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University of Hawaii assumes ownership of United Kingdom Infrared Telescope

United Kingdom Infrared Telescope (UKIRT) on Maunakea

On October 31, the University of Hawai‘i (UH) assumed ownership of the United Kingdom Infrared Telescope (UKIRT) on Maunakea. The UKIRT is one of the world’s leading astronomical infrared observatories. UH President David Lassner said, “We are pleased to steward the UKIRT, a telescope that has made remarkable discoveries supporting the advancement of astronomical science. It is fitting to add ...

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Advanced Light Source evidence confirms combustion theory

soot formation

Researchers at UH Mānoa have published the first direct experimental evidence for the validity of a fundamental reaction mechanism thought to play a key role in the astrochemical evolution.  The so-called HACA mechanism–the hydrogen abstraction-acetylene addition mechanism–had so far only been speculated theoretically.  A news highlight from the Advanced Light Source user facility at the Lawrence Berkeley National Laboratory describes the research ...

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[TALK] Global Food Security by 2050: Challenges and Opportunities

Thomas Lumpkin

With the global population expected to approach 9 billion by 2050 and climate change altering agricultural conditions, the world is “entering a perfect storm of challenges to global food security,” according to Thomas Lumpkin, an international expert in sustainable agricultural development who will speak in Honolulu on Monday, November 10. Lumpkin, the University of Hawai‘i at Mānoa’s 2014 College of ...

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U.N. task force says new ocean telecom cables should be ‘green’

global undersea communications cable infrastructure

The global system of submarine telecommunications cables that supports our connected world is deaf, dumb and blind to the external ocean environment – and represents a major missed opportunity for tsunami warning and global climate monitoring, according to UH scientists and a United Nations task force. “For an additional 5-10 percent of the total cost of any new cable system ...

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Massive debris pile reveals risk of huge tsunamis in Hawaii

1946 Hawaii tsunami

A mass of marine debris discovered in a giant sinkhole provides evidence that at least one mammoth tsunami, larger than any in Hawaiʻi’s recorded history, has struck the islands, and that a similar disaster could happen again, new research finds.  Scientists, led by Rhett Butler, Director of the Hawai‘i Institute of Geophysics and Planetology (HIGP) at UH Mānoa, are reporting ...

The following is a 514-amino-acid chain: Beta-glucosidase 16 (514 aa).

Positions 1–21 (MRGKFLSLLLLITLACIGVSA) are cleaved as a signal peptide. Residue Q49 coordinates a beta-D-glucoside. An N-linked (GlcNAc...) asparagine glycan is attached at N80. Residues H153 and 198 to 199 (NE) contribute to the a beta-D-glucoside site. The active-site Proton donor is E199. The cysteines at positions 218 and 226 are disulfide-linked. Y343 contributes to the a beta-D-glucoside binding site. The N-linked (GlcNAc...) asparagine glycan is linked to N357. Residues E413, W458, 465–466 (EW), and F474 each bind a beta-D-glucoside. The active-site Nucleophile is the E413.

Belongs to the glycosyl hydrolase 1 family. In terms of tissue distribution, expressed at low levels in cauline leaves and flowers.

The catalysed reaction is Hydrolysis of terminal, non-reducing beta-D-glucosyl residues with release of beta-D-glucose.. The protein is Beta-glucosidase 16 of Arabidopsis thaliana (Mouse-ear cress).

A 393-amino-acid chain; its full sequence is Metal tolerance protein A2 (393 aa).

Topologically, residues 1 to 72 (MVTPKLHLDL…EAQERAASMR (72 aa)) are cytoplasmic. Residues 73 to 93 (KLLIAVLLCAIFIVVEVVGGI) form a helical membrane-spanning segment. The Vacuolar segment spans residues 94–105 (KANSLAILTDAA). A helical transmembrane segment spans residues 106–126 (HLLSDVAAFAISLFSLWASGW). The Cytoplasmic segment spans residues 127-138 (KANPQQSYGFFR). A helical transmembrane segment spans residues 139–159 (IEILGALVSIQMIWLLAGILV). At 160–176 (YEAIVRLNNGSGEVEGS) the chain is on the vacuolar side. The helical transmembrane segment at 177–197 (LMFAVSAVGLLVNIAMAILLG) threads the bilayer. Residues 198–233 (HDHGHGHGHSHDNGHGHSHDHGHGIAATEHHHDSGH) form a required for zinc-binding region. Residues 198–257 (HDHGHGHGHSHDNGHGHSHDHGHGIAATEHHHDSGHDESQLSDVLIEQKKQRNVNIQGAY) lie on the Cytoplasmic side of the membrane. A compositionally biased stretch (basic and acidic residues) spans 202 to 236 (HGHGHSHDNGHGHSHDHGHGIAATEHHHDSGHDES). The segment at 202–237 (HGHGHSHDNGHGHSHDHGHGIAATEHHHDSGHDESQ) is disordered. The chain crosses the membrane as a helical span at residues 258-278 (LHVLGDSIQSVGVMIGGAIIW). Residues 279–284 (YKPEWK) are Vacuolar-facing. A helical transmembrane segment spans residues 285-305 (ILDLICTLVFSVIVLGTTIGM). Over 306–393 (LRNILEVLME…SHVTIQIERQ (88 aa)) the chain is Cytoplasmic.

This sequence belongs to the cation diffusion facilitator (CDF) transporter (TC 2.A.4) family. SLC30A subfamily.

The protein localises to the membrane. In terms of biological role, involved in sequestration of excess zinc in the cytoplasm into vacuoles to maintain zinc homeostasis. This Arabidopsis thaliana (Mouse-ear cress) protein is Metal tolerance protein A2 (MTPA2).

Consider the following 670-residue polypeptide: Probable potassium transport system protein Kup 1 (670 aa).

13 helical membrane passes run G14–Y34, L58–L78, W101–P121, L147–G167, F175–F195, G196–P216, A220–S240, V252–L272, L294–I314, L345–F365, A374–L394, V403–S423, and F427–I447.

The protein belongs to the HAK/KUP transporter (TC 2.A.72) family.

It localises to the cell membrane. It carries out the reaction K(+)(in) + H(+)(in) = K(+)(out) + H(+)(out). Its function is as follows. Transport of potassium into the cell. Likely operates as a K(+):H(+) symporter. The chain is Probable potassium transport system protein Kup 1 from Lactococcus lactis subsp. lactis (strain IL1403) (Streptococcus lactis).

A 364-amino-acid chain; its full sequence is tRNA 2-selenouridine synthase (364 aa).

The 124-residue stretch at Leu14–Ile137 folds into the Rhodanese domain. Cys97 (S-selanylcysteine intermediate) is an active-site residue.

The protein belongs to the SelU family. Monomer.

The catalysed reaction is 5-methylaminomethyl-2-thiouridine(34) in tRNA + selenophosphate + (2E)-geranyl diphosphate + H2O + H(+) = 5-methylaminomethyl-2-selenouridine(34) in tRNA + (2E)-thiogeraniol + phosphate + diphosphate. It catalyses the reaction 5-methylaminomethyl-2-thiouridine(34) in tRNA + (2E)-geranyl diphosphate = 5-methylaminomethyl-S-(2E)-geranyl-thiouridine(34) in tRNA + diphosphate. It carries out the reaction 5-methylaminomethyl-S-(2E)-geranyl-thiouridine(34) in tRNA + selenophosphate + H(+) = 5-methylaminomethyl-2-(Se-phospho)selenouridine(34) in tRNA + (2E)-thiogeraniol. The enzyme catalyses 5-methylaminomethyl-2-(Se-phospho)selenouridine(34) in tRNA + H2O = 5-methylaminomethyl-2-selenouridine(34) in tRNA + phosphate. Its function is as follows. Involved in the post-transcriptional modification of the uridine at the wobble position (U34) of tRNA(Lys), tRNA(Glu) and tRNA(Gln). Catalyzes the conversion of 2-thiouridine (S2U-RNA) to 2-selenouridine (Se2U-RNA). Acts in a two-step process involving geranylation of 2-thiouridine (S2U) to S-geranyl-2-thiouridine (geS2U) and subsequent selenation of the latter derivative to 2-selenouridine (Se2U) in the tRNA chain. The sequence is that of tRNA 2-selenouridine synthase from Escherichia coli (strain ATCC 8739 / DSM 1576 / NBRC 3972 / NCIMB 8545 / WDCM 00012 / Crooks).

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BOFFFFs [Big, Old, Fat, Fertile, Female Fish] sustain fisheries

Recreational fishermen prize large trophy fish.  Commercial fishing gear targets big fish.  After all, larger fish feed people’s egos as well as their bellies. A new compilation of research from around the world now shows that big, old, fat, fertile, female fish – known as BOFFFFs to scientists – are essential for ensuring that fishery stocks remain sustainable. “Information on ...

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A new look at “The Rocket Into Planetary Space”

The Rocket into Planetary Space

One of the seminal works on astronautics and space flight has just been published in English for the first time under the leadership of a UH professor. The English-language translation of Hermann Oberth’s Die Rakete zu den Planetenräumen (The Rocket Into Planetary Space) (1925, Oldenbourg) was originally published by de Gruyter Oldenbourg. Oberth is considered by many to be the ...

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Hunting monsters…with sound

Infrasound data

UH Mānoa’s Milton Garces has contributed a new essay to the Sounding Out blog’s “Hearing the Unheard” series.  The story highlights Garces’ research work in infrasound, low-frequency sounds in the atmosphere that are inaudible to the human ear, but can carry for thousands of kilometers.  Infrasound has a variety of important and practical applications including its use in detecting secret missile ...

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New study shows the importance of jellyfish to deep-sea ecosystem

Jellyfish baits in the deep sea

This week, researchers from University of Hawai‘i, Norway, and the UK have shown with innovative experiments that a rise in jellyfish blooms near the ocean’s surface may lead to jellyfish falls that are rapidly consumed by voracious deep-sea scavengers.Previous anecdotal studies suggested that deep-sea animals might avoid dead jellyfish, causing dead jellyfish from blooms to accumulate and undergo slow degradation ...

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